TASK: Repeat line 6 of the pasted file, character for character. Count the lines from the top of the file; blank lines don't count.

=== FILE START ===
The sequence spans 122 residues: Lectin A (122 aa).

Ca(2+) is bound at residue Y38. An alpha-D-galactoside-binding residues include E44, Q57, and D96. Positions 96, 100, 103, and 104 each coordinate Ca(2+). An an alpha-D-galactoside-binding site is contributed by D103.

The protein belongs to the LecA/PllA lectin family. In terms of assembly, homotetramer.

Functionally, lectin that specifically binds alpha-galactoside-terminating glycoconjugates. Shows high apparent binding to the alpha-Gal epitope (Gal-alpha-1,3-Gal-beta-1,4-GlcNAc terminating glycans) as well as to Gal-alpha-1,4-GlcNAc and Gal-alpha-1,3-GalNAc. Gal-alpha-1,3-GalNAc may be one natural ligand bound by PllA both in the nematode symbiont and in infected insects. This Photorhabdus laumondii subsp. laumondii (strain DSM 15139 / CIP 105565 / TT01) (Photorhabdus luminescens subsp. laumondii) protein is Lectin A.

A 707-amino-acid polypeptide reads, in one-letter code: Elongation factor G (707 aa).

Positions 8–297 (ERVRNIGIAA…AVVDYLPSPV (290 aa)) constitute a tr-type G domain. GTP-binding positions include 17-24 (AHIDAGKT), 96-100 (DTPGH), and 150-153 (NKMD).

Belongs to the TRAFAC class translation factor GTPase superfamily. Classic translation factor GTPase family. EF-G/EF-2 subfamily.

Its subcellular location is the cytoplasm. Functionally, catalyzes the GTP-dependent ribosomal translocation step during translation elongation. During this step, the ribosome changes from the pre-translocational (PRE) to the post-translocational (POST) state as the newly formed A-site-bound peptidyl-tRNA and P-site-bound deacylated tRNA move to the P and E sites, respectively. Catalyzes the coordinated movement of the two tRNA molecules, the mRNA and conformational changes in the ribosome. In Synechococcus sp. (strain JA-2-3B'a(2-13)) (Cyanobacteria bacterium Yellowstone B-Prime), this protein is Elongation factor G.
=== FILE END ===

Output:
Positions 8–297 (ERVRNIGIAA…AVVDYLPSPV (290 aa)) constitute a tr-type G domain. GTP-binding positions include 17-24 (AHIDAGKT), 96-100 (DTPGH), and 150-153 (NKMD).